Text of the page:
Nancy Bennallack, 28, was brutally murdered in her apartment in Sacramento County, California (USA) in 1970.
Bennallack worked as a court reporter and she and her fiancé went to her apartment in Sacramento County after a night out around 11:30 pm on October 25th.
Her fiancé, who also worked in the American court system, left for home later that night.
The next day, Nancy didn’t show up for work. His coworker called his son and asked him to check on the situation.
With the superintendent’s help, the co-worker’s son opened Bennallack’s apartment and found the young woman murdered.
Sometime between 11:30 am that night and the early hours of the morning of October 26, the killer allegedly broke into Nancy’s apartment.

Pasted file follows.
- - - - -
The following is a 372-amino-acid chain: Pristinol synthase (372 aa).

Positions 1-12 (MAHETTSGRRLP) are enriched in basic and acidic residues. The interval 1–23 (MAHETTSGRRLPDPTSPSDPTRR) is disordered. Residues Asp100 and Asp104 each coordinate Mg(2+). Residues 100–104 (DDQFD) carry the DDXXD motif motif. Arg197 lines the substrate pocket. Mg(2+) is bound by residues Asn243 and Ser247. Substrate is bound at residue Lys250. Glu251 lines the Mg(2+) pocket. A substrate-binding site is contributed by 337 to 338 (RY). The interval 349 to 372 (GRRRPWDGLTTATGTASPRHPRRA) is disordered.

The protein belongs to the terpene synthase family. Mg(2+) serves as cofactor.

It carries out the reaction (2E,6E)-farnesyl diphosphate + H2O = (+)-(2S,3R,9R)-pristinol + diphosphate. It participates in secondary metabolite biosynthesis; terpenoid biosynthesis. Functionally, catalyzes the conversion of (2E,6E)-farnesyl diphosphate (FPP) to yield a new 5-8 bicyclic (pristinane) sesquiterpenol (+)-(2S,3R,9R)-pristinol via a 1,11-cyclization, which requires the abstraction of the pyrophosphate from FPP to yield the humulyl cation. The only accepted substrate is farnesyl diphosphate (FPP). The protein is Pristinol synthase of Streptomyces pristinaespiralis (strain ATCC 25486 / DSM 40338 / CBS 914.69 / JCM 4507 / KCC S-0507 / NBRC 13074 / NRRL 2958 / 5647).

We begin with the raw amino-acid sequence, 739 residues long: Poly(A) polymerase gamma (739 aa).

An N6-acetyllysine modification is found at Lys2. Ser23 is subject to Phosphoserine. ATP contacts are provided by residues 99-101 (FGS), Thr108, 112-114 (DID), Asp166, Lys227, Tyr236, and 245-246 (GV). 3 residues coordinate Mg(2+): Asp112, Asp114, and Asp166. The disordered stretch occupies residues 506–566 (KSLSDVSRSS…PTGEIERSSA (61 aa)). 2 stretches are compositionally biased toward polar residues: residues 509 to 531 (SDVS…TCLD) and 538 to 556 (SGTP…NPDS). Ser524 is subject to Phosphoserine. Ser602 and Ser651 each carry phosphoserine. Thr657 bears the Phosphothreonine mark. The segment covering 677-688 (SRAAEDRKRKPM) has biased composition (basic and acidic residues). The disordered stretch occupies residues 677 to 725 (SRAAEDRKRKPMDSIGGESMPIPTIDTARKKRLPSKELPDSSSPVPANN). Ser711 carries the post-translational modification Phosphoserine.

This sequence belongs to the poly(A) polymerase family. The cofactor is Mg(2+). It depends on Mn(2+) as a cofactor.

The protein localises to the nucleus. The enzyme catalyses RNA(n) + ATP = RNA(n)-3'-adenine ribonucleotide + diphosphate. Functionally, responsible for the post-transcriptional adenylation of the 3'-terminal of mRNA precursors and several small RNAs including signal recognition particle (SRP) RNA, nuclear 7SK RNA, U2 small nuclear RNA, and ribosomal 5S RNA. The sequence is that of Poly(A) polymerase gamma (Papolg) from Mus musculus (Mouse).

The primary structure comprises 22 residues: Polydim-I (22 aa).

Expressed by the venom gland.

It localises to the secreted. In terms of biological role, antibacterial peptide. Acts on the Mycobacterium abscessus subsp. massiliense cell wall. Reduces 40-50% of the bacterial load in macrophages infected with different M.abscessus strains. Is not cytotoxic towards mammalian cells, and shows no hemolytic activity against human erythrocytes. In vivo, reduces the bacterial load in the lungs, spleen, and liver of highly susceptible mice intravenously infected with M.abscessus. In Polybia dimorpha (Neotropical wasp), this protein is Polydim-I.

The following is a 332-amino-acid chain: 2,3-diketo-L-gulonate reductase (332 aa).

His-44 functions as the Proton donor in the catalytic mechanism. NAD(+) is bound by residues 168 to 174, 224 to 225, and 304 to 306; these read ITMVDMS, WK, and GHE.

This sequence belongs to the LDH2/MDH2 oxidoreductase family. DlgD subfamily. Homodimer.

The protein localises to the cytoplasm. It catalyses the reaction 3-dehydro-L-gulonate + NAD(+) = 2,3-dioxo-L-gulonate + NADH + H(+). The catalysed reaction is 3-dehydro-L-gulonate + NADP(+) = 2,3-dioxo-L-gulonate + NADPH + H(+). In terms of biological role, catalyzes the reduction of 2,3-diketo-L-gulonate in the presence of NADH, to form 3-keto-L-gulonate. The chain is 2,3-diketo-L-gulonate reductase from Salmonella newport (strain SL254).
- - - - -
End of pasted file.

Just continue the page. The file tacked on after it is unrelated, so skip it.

Police went to the scene and found the young reporter’s body with more than 30 stab wounds scattered around and a trail of blood was found moving away from the crime scene.
Investigators collected the blood sample, but at the time there was no DNA test and after finding no evidence about the perpetrator of the crime, the case was dropped.
Forensic genetic genealogy: DNA test solves case
In 2004, a DNA profile was developed, but no matches were found in a national database, and the case persisted without a resolution.
In 2019, with DNA tests at an advanced stage, forensic genetic genealogy, the same technology used to find the Golden State Killer in the United States, was used to try to carry out the genetic profile of Nancy’s murder.
Three years later the police finally found a suspect in the case.
Police found Richard John Davis, who died in Sacramento County, California, in 1997 as a suspect.
With the killer dead, legal justice will not be served, but the victim’s family now has at least closure for young Nancy’s case.